Nominated for a National Book Critics Circle award, "Where the Bluebird Sings to the Lemonade Springs" gathers together Wallace Stegner's most important and memorable writings on the American West: its landscapes, diverse history, and shifting identity; its beauty, fragility, and power. With subjects ranging from the writer's own "migrant childhood" to the need to protect what remains of the great western wilderness (which Stegner dubs "the geography of hope") to poignant profiles of western writers such as John Steinbeck and Norman Maclean, this collection is a riveting testament to the power of place. At the same time it communicates vividly the sensibility and range of this most gifted of American writers, historians, and environmentalists.
I highly recommend this book for anyone who enjoys the art of a good essay, outdoor writing, or literary reflections. There is also a bit of autobiography here.
This beautiful book spans topics as vast, varied, and grand as the West itself. Western history, literature, landscape, and character are discussed in superb detail. Wallace summons images and meanings of the West in the heart of this Westerner that are now permanently a part of my own internal landscape. His ability to capture the spirit of what it means to be of and in the West is unparalleled. I loved every moment that I spent with this book and found it nearly perfect.
However, I did enjoy his essays about the Western writers, and added several books to my reading list. I suspect I will prefer his fiction.
Stegner was born in 1909 and, as stated in the Afterword to the Modern Library paperback edition I read, "he grew up poor in a rootless and spectacularly dysfunctional family." (p. 229) He describes his father as "a rainbow-chaser" who moved the family multiple times chasing various get-rich-quick schemes that never worked out. He revered his mother, a "nester" who "believed in all the beauties and strengths and human associations of place" and one of the best essays is a letter he wrote to her many years after her death describing what she meant to him. Besides his mother, his other great love is the wilderness of the American West.
The second section (Habitat) traces the development of the West and Stegner's concerns that the land is being ruined in the civilization process. The five essays in this section repeatedly hammer home the point that the lack of water in the West makes it a fragile environment that must be protected from the short-sighted actions of those who want to remake the country and the climate to fit their own desires. He is clearly not happy about all the dams that have been built to enable more and more people to settle in the West. In a later essay, Stegner admits that he's been fixated on the aridness of the West "ad nauseam" for 50 years and I have to say I often felt the same way about these essays. They seemed to belabor the point without offering much in the way of solutions except to limit the population of the West. That said he raises enormously important issues that I now know more about.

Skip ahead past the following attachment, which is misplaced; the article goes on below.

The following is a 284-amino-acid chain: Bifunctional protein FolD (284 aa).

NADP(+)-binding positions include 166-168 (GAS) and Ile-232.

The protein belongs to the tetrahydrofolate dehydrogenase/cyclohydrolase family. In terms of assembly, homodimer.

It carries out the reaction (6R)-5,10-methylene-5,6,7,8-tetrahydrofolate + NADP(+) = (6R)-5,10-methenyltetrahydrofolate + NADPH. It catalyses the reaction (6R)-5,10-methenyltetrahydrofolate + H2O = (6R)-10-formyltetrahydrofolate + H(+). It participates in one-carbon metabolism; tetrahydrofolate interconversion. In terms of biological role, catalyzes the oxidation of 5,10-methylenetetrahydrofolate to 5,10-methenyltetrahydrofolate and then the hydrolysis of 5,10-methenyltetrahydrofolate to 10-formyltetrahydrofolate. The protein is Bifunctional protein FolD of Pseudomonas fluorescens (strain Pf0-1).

The last section (Witnesses) is about Western writers, most of whom Stegner thinks have been misunderstood or unappreciated by the big literary publishers in the East. Stegner writes about Steinbeck but also about George Stewart, Walter Clark, Norman Maclean and Wendell Berry. He writes beautifully about Norman Maclean and how the structure of "A River Runs Through It" is similar to "shadow casting", a type of fly-fishing. He also writes a wonderful letter to Wendell Berry, a former student, observing that "Everything you write subjects itself to its subject, grapples with the difficult and inexpressible, confronts mystery, conveys real and observed and felt life, and does so modestly and with grace." (p. 213) I can only imagine what it must have meant to Wendell Berry to receive this letter.
At one point, Stegner paraphrases something Robert Frost said about a story beginning in delight and ending in wisdom. At the risk of sounding corny, that's how I felt about this book. I loved the first section and while I probably would have put the book down (if not for a LT group read) after reading one too many essays on the perils of civilizing the West, I did learn alot and I'm glad I had a reason to finish it. The essays on the Western writers have lead to a desire to read some of the books mentioned which is always a good thing for me.
I'm giving this book 4 1/2 stars and would highly recommend it. It's probably best read slowly in order to savor it and not be overwhelmed by the direness of Stegner's environmental positions.
My reading of this collection suffered primarily from the fact that the only other book I have read by Wallace Stegner is Crossing to Safety, which was mentioned in some detail in the final essay and consequently is the one I liked the most. However, that's not to say that someone else couldn't get a lot out of it. I recommend reading Big Rock Candy Mountain in particular first, because it's mentioned often and in some ways is autobiographical. I also had a hard time with his essays on conservation, because I wondered to myself what had happened in the 30-odd years since he'd written, and had no personal memory of, say, water issues in the West in the 1980s. And finally, I had read very little of the books written about the west or by authors he admired, though that by far was my favorite section because I enjoy seeing what makes other readers tick. His essay written as a letter to Wendell Berry was fascinating, and made me want to track down some of Berry's fiction. Don't be discouraged from reading this collection by my lukewarm reaction. There's a lot to like, from his turns of phrase to his honesty of reflection on his own growing up, the West he loves so much, and the authors he admires. I think it would work best for readers familiar with much of his fiction already, and those somewhat conversant in the authors he discusses.